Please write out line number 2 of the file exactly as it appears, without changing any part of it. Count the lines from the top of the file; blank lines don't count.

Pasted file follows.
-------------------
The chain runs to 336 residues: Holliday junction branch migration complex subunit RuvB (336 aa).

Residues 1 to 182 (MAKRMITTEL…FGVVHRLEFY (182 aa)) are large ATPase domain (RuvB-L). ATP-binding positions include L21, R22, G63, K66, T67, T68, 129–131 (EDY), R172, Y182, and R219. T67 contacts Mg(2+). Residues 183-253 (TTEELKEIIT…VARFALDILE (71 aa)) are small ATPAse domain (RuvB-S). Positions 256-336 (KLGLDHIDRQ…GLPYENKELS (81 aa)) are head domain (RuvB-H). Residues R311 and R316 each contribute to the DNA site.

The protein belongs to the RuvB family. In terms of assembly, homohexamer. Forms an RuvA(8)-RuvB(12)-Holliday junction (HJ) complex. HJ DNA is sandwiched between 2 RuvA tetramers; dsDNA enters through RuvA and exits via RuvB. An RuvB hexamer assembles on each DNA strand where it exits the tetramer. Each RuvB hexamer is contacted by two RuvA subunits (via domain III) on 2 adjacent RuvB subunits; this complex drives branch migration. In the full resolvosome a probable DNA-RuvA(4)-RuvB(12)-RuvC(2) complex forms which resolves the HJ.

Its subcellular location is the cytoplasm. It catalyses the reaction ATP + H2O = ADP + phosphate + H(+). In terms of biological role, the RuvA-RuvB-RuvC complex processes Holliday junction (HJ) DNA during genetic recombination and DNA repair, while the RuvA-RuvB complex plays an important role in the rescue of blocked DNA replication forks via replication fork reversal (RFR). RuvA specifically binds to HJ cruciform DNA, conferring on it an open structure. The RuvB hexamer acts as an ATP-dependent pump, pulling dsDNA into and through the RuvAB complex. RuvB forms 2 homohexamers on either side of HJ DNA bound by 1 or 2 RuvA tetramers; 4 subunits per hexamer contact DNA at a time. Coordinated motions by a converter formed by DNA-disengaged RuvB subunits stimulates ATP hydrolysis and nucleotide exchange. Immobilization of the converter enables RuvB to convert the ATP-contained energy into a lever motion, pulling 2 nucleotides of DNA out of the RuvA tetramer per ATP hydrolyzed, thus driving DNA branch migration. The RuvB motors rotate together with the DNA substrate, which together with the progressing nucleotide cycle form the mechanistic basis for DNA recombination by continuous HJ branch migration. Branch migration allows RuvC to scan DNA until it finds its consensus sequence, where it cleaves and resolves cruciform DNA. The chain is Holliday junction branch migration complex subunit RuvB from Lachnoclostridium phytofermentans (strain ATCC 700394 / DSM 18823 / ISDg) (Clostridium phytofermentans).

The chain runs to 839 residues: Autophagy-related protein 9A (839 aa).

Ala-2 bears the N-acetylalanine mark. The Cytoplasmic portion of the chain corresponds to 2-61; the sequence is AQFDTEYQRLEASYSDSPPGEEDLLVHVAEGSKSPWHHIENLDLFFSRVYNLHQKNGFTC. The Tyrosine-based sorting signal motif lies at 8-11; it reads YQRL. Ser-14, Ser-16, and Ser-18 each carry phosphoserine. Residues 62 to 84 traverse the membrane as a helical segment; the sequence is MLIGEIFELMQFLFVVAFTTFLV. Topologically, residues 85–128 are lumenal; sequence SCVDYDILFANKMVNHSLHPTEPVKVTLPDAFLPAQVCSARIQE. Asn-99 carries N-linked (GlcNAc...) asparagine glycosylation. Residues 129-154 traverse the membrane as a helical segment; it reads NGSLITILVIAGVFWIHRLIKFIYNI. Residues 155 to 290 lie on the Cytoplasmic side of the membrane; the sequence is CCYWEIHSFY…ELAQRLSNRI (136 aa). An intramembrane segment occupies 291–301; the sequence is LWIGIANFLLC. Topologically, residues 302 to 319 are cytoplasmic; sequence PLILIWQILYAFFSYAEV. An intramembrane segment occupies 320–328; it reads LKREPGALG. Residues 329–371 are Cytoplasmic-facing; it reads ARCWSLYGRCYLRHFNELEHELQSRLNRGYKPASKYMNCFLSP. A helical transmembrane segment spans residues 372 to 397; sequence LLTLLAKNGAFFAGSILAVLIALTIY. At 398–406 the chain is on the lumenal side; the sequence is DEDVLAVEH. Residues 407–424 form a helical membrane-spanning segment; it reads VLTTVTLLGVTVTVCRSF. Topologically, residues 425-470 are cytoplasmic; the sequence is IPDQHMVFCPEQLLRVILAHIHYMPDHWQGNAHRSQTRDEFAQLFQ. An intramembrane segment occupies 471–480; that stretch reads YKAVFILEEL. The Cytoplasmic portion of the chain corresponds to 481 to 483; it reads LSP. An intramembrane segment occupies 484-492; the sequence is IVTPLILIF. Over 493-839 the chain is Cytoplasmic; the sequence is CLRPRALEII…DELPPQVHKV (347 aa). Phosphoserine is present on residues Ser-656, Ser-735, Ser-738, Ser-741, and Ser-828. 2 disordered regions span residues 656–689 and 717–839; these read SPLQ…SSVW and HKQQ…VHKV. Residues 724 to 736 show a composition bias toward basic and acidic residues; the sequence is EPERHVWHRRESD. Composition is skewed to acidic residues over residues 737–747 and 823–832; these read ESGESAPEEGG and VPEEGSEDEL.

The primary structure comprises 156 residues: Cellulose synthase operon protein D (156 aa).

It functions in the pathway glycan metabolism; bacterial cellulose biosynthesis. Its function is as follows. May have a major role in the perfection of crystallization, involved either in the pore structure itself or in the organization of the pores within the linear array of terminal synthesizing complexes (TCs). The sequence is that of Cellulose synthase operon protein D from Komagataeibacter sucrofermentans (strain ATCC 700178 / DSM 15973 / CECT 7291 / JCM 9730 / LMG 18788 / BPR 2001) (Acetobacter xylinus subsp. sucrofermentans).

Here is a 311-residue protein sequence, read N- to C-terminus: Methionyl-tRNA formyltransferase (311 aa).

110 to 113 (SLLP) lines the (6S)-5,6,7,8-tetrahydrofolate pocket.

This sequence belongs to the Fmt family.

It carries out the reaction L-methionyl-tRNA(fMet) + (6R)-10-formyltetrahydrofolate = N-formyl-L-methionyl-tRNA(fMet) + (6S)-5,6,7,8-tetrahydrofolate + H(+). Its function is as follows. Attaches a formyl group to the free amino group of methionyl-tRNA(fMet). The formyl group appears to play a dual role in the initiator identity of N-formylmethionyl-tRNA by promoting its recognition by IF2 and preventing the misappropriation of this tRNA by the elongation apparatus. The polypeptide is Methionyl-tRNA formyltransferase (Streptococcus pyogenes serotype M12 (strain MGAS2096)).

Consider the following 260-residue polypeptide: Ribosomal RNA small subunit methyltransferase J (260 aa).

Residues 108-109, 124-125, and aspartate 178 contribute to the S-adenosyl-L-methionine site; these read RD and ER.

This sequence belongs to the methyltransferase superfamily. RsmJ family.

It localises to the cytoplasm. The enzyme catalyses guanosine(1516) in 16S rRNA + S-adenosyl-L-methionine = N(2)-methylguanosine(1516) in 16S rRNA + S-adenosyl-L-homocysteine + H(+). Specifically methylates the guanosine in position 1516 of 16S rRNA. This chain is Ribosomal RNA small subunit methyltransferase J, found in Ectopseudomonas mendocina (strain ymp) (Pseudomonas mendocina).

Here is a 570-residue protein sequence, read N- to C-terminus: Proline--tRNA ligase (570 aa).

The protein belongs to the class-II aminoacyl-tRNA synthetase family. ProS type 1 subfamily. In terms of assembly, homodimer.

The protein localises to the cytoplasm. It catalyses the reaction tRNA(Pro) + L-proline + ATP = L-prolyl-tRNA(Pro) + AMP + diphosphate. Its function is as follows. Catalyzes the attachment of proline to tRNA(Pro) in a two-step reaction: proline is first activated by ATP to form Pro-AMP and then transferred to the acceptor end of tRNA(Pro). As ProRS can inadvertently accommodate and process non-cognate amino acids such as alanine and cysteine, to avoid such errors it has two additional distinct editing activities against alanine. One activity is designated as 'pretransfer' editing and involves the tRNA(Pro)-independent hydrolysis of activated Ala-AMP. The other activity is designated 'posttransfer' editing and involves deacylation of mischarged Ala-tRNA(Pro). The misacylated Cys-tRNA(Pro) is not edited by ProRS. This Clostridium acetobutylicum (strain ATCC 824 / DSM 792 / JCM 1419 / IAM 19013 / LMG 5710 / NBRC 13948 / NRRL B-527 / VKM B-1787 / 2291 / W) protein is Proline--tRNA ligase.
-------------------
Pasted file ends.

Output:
Residues 1 to 182 (MAKRMITTEL…FGVVHRLEFY (182 aa)) are large ATPase domain (RuvB-L). ATP-binding positions include L21, R22, G63, K66, T67, T68, 129–131 (EDY), R172, Y182, and R219. T67 contacts Mg(2+). Residues 183-253 (TTEELKEIIT…VARFALDILE (71 aa)) are small ATPAse domain (RuvB-S). Positions 256-336 (KLGLDHIDRQ…GLPYENKELS (81 aa)) are head domain (RuvB-H). Residues R311 and R316 each contribute to the DNA site.